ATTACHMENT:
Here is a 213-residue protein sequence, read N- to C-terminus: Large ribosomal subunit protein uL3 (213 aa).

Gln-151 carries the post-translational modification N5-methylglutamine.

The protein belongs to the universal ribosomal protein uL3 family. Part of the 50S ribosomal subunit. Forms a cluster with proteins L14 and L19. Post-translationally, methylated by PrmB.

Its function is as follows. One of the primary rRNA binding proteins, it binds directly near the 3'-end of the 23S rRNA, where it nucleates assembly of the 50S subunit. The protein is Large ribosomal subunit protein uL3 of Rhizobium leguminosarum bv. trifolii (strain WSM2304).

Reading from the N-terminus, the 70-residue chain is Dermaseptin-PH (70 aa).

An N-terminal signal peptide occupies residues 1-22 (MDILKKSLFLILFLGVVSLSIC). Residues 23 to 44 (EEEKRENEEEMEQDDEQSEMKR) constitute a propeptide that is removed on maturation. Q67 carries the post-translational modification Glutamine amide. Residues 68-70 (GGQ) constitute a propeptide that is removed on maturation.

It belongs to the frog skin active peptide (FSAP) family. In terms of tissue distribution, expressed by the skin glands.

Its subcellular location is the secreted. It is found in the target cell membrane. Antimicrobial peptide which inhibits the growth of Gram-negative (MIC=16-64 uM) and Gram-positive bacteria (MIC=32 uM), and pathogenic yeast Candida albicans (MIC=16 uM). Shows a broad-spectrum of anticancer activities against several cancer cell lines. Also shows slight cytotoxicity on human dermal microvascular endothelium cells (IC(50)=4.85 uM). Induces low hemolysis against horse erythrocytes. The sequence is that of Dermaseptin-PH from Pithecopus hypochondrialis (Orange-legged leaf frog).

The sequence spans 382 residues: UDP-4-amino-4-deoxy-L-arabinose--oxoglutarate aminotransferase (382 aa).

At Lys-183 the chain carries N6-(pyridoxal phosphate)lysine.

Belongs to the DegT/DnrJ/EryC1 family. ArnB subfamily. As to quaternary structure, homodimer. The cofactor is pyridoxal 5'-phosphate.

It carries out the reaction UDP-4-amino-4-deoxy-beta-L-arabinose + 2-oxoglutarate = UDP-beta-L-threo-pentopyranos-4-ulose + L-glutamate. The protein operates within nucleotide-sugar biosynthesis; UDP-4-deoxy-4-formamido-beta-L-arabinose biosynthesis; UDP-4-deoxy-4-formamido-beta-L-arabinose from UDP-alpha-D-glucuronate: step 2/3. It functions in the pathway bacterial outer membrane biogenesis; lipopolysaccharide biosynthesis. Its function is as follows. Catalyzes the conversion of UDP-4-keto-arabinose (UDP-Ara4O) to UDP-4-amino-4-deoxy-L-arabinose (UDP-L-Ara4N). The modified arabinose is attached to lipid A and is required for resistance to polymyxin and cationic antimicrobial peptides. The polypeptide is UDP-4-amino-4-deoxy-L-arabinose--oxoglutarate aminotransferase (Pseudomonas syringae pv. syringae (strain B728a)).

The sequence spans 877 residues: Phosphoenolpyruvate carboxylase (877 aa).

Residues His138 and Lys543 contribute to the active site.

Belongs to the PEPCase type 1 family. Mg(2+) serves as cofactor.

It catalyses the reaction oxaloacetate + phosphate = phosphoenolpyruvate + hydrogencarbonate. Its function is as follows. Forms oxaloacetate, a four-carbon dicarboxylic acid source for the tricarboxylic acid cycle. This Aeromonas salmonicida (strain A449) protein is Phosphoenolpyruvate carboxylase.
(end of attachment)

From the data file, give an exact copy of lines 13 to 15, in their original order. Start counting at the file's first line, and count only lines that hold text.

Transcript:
The sequence spans 877 residues: Phosphoenolpyruvate carboxylase (877 aa).

Residues His138 and Lys543 contribute to the active site.

Belongs to the PEPCase type 1 family. Mg(2+) serves as cofactor.